Post Sex Pistols, guitarist Steve Jones floundered. There was the general all-round dodginess of the whole ‘Great Rock n Roll Swindle’ thing (Sid/Brazil/Ronnie Biggs). Then, once an (un)healthy smack habit had been acquired, the music suffered. Sure, there were high points (The Professionals), but nothing lasted. Jones became an inveterate jammer, playing with Sid, The Clash, Phil Lynott, Joan Jett, and pretty much anyone else who came within a needle’s distance. Not forgetting the could-have-been-good Chequered Past. Finally, the addled Jones had had enough, and decamped to LA to get clean.
Once drug free, Jones embraced LA life, growing his hair and straddling a Harley. His creative juices also returned and, once he’d managed to assure a few record companies that he wasn’t a one-foot-in-the-grave liability, work began on his debut solo album – ‘Mercy’. Minimal was the byword here. Almost everything was written by Jones, he also produced and handled guitar, bass and vocals while assembling a small, hand-picked band.
The finished release was almost certainly not what anyone was expecting from the knotted hanky wearing punk guitar hero. Although there had been clues….despite Rotten’s anti-vocals, the Pistols always had melody and fantastic production. Add to this the fact that Mick Ronson was Jones’s guitar hero and he had, in interviews, expressed a sneaking admiration for Journey. What we have here, ladies and germs, is the first post punk AOR album.
Lead track and minor hit ‘Mercy’ sets the tone. It’s tuneful MTV soft rock with a wonderful melodic guitar line. The fact that it was used in a high profile episode of ‘Miami Vice’ did it no harm either. We then roar into the albums first rocker, ‘Give It Up’. Yes, it has that patented guitar chug and ends in a veritable firestorm of metallic Chuck Berry soloing but it still has a mellow LA sheen to it – perfect for cruising down endless sunset highways.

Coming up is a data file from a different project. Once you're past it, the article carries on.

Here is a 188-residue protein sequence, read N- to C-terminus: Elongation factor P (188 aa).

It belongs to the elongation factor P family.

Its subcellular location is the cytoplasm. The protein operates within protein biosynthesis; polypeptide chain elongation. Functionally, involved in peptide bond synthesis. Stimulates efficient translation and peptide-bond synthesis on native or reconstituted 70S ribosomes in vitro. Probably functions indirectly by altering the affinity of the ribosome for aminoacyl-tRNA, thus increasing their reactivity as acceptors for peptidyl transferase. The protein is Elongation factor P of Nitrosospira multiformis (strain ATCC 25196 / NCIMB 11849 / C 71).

And those two tracks on a loop pretty much sum up the rest of the album. The ballads all take their cues from ‘Mercy’ – chock full of soul searching crooning, twanging guitar and big 80’s keyboards. Several of these tracks gained exposure through appearing on various soundtracks (‘Sid and Nancy’, ‘Something Wild’), which did Steve’s profile no harm.
Then there are the rockers, all featuring that Steve Jones mammoth guitar sound – Townshend powerchords mixed with Ronson solos – thunderous, bruising and endlessly multi-tracked. But controlled, tuneful. The only time you feel he truly lets himself off the leash is during the momentous instrumental section of ‘Through The Night’ – Jonesy finally giving it some bollocks. We finish on a genuine curveball – a faithful cover of ‘Love Letters’ – Jones giving it some full-on Elvis crooning over a piano, another hint at his softer, tune-loving side.
This was, you feel, a transitional album and one he had to make. Take a look at the song titles…it’s his rehab album, his twelfth step. The only time Jones himself feels he went too far was with ‘Drugs Suck’. It was too preachy, making him sound, in his own words, “like a prick”. But it was a first step – not universally loved but essential, Jones was dipping his toe back into the cold waters of straight music making.
It’s certainly not his best work but it still has highlights. He was finding himself, edging back into the limelight. Combine this with Andy Taylors brilliant solo album ‘Thunder’ (released the same year and co-written and performed with Jones) and you have a fine body of powerful AOR and, from here on in, no-one doubted that Jones could play. Plus, he was moving on. No longer a punk (although, somehow, that attitude could still be felt between the grooves) he was embracing rock. The remastering, by Rock Candy Records, is also first class, the album has never sounded better.
And, in the clubs and alleyways of LA, a new generation of bands were beginning to namecheck The Pistols…
Reviewed by Gary Cordwell
Released on 18 January 2019 by Rock Candy Records
- Give It Up
- That’s Enough
- Raining In My Heart
- With You Or Without You
- Pleasure And Pain
- Pretty Baby
- Drugs Suck
- Through The Night
- Love Letters